Dublin, Ireland, July 17, 2008 --(PR.com
)-- Technology may have revolutionized the travel industry, but sometimes you can’t beat the human touch. Take Textamundo, a new text messaging help service for travelers, which has just been extended to 198 countries, including the USA and Canada. If you’ve ever found yourself texting someone back home and asking them to check the internet, then you’ll get the idea. The perfect filter between a text message and a search engine turns out to be a person, who can decipher your question and reply with sensible location and user-specific answers.
“The typical Textamundo user is someone in a fix” says company founder, Denis Costello. “75% are overseas when they text us. A lot of questions are transport related, but they can ask for anything. In almost every case, the answer is on-line, and we can respond in less than ten minutes”. A surprisingly frequent user is the frustrated motorist who finds that their destination is not listed in their satnav system. “They send us the name of a hotel or whatever, and we send back the GPS coordinates which they key into the satnav”.
Costello says he saw the need for the service during years working on the road for technology companies. “I found myself paying ridiculous rates for WiFi access, just to go on-line for a minute to check something. And using a mobile for internet access overseas was even more expensive. A quick question by text to someone was always a better option”.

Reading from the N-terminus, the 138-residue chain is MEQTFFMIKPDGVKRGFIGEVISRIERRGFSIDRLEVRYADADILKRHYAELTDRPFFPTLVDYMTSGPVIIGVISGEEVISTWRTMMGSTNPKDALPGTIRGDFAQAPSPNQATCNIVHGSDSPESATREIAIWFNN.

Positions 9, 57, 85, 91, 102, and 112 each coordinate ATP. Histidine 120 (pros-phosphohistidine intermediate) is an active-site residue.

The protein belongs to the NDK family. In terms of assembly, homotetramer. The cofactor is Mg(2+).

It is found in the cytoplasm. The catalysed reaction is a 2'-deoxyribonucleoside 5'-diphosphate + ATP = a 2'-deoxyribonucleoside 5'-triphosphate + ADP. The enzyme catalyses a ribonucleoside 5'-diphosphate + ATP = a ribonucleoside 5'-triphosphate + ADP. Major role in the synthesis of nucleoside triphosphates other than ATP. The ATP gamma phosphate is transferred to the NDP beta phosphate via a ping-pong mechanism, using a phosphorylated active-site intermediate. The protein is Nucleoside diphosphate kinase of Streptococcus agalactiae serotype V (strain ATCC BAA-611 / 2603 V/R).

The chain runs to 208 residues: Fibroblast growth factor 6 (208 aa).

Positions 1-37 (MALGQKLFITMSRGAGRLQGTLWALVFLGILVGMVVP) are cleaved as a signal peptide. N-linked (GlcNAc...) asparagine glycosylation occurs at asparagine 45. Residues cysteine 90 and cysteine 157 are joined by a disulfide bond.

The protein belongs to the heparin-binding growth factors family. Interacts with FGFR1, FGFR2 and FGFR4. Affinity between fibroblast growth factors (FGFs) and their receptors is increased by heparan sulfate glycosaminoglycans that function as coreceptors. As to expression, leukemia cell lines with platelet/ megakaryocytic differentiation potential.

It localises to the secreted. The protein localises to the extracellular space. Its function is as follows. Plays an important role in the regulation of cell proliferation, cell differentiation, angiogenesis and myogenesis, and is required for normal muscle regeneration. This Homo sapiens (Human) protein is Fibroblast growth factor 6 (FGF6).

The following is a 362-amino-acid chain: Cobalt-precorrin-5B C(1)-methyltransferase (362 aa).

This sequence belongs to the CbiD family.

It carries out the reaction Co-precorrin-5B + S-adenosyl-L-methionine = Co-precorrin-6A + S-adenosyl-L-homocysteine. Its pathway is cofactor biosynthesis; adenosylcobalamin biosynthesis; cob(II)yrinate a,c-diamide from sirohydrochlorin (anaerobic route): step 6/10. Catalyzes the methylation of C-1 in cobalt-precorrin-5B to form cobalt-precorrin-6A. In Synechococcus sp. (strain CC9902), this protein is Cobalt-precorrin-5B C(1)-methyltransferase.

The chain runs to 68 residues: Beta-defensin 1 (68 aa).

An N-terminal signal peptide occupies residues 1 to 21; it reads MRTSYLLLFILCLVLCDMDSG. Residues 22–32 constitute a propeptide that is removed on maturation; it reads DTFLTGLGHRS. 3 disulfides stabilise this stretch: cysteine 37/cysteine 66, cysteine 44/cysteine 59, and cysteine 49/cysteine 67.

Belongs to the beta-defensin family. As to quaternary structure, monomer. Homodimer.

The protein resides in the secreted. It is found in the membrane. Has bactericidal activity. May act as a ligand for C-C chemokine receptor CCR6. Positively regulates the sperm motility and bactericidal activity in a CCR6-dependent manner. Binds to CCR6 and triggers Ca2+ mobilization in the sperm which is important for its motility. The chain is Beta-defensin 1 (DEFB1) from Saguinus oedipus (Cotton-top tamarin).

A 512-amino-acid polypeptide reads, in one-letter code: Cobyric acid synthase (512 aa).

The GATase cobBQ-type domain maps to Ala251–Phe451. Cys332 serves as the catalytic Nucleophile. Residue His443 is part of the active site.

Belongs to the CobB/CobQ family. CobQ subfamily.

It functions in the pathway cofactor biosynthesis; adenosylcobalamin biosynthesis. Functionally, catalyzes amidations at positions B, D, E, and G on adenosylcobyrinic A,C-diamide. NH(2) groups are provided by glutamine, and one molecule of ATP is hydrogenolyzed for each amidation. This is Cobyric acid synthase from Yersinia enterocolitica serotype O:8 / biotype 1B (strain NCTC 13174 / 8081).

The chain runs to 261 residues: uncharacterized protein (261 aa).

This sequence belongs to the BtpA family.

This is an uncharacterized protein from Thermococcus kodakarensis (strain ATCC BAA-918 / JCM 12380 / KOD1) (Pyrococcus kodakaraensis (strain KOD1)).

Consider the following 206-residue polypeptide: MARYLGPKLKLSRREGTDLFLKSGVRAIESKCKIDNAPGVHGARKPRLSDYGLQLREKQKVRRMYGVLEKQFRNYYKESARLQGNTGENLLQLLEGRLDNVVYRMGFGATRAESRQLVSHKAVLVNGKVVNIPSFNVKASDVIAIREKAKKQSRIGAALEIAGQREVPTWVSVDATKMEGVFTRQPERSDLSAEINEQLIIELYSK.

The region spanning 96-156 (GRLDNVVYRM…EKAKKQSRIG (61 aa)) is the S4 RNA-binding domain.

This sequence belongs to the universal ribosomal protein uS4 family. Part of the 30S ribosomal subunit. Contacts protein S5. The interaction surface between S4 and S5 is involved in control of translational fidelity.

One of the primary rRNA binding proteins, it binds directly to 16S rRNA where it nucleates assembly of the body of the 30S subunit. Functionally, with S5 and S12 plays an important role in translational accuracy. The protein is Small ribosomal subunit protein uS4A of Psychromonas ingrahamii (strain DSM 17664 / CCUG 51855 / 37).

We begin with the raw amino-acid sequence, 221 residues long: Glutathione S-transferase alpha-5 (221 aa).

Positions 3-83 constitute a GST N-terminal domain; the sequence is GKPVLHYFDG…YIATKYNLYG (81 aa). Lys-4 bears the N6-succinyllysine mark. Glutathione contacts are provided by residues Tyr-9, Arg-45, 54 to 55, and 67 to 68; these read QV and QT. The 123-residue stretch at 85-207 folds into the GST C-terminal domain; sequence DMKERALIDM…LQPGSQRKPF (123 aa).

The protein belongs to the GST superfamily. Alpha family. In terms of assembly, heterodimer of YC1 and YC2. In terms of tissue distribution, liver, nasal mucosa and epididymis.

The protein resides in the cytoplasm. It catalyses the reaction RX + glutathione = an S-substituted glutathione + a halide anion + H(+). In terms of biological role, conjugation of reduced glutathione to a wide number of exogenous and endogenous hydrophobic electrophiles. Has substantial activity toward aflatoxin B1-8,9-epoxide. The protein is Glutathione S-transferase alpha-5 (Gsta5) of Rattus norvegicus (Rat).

Textamundo replicates that “friend at home” approach, but offers it as a professional, 24/7 service. Each answer costs 95 cents (£0.55, €0.65), of which the answering agent gets about half. The service works from over 500 mobile networks, while the agent may be anywhere in the world. The agents tend to be helpful, well-travelled types who also know the byways of the internet, and how to sort through the dross to find an accurate answer quickly. And since Textamundo does not operate as a travel agency, any recommendations offered are independent.
In the future, more people may use internet services from their mobiles while traveling, but today it is only the “early adopters” and the price-insensitive who use web services while roaming. In contrast, almost every mobile user is comfortable with text messaging – also known as SMS - and it is a robust and cheap method of communication. Costello says that most users so far are European-based, and this reflects the relatively low SMS usage in North America. “We are excited to have launched the service in the North America, where texting is growing fast. I think the next step will be to offer e-mail and instant-message access, to reach Blackberry and iPhone users. But texting has got a long future yet”.